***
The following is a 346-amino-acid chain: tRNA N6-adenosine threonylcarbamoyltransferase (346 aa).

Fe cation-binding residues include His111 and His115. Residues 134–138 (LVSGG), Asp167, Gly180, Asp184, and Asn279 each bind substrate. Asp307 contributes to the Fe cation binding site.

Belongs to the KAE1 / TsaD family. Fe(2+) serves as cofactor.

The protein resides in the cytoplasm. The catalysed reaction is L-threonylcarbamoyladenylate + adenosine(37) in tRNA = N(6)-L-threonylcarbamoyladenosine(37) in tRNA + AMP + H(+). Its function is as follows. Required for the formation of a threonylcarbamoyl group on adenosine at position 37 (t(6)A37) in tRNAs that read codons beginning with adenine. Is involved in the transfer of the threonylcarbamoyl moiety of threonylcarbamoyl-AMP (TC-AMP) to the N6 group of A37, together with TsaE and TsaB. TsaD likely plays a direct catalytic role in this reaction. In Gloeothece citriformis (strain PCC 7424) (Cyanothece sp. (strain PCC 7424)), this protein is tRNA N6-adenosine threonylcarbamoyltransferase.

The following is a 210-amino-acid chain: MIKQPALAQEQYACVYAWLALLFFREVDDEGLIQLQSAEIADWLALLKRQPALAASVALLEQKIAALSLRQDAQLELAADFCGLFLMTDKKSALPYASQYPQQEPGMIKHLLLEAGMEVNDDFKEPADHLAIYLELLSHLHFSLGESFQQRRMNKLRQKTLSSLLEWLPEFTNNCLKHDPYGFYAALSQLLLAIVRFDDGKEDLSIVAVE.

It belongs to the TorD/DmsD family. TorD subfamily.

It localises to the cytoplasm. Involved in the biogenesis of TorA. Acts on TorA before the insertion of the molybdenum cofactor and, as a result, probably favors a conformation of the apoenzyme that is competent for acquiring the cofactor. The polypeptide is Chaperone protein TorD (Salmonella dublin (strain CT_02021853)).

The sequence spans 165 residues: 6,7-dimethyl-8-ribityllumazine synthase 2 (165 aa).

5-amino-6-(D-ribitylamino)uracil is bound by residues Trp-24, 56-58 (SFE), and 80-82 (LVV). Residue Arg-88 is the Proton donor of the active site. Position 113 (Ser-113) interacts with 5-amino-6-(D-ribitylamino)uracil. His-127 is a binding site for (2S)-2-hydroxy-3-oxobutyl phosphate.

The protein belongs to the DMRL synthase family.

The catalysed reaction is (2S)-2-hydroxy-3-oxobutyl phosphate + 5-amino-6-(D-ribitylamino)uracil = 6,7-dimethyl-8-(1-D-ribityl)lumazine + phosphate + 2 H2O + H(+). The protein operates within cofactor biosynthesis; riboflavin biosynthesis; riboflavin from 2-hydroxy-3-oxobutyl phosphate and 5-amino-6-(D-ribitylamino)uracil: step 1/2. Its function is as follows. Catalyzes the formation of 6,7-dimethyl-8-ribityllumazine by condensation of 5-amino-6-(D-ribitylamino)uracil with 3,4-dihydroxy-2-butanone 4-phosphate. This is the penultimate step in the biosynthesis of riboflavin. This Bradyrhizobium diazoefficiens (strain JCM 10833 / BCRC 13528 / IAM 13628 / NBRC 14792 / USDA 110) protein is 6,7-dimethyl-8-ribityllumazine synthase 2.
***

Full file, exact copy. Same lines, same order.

The following is a 346-amino-acid chain: tRNA N6-adenosine threonylcarbamoyltransferase (346 aa).

Fe cation-binding residues include His111 and His115. Residues 134–138 (LVSGG), Asp167, Gly180, Asp184, and Asn279 each bind substrate. Asp307 contributes to the Fe cation binding site.

Belongs to the KAE1 / TsaD family. Fe(2+) serves as cofactor.

The protein resides in the cytoplasm. The catalysed reaction is L-threonylcarbamoyladenylate + adenosine(37) in tRNA = N(6)-L-threonylcarbamoyladenosine(37) in tRNA + AMP + H(+). Its function is as follows. Required for the formation of a threonylcarbamoyl group on adenosine at position 37 (t(6)A37) in tRNAs that read codons beginning with adenine. Is involved in the transfer of the threonylcarbamoyl moiety of threonylcarbamoyl-AMP (TC-AMP) to the N6 group of A37, together with TsaE and TsaB. TsaD likely plays a direct catalytic role in this reaction. In Gloeothece citriformis (strain PCC 7424) (Cyanothece sp. (strain PCC 7424)), this protein is tRNA N6-adenosine threonylcarbamoyltransferase.

The following is a 210-amino-acid chain: MIKQPALAQEQYACVYAWLALLFFREVDDEGLIQLQSAEIADWLALLKRQPALAASVALLEQKIAALSLRQDAQLELAADFCGLFLMTDKKSALPYASQYPQQEPGMIKHLLLEAGMEVNDDFKEPADHLAIYLELLSHLHFSLGESFQQRRMNKLRQKTLSSLLEWLPEFTNNCLKHDPYGFYAALSQLLLAIVRFDDGKEDLSIVAVE.

It belongs to the TorD/DmsD family. TorD subfamily.

It localises to the cytoplasm. Involved in the biogenesis of TorA. Acts on TorA before the insertion of the molybdenum cofactor and, as a result, probably favors a conformation of the apoenzyme that is competent for acquiring the cofactor. The polypeptide is Chaperone protein TorD (Salmonella dublin (strain CT_02021853)).

The sequence spans 165 residues: 6,7-dimethyl-8-ribityllumazine synthase 2 (165 aa).

5-amino-6-(D-ribitylamino)uracil is bound by residues Trp-24, 56-58 (SFE), and 80-82 (LVV). Residue Arg-88 is the Proton donor of the active site. Position 113 (Ser-113) interacts with 5-amino-6-(D-ribitylamino)uracil. His-127 is a binding site for (2S)-2-hydroxy-3-oxobutyl phosphate.

The protein belongs to the DMRL synthase family.

The catalysed reaction is (2S)-2-hydroxy-3-oxobutyl phosphate + 5-amino-6-(D-ribitylamino)uracil = 6,7-dimethyl-8-(1-D-ribityl)lumazine + phosphate + 2 H2O + H(+). The protein operates within cofactor biosynthesis; riboflavin biosynthesis; riboflavin from 2-hydroxy-3-oxobutyl phosphate and 5-amino-6-(D-ribitylamino)uracil: step 1/2. Its function is as follows. Catalyzes the formation of 6,7-dimethyl-8-ribityllumazine by condensation of 5-amino-6-(D-ribitylamino)uracil with 3,4-dihydroxy-2-butanone 4-phosphate. This is the penultimate step in the biosynthesis of riboflavin. This Bradyrhizobium diazoefficiens (strain JCM 10833 / BCRC 13528 / IAM 13628 / NBRC 14792 / USDA 110) protein is 6,7-dimethyl-8-ribityllumazine synthase 2.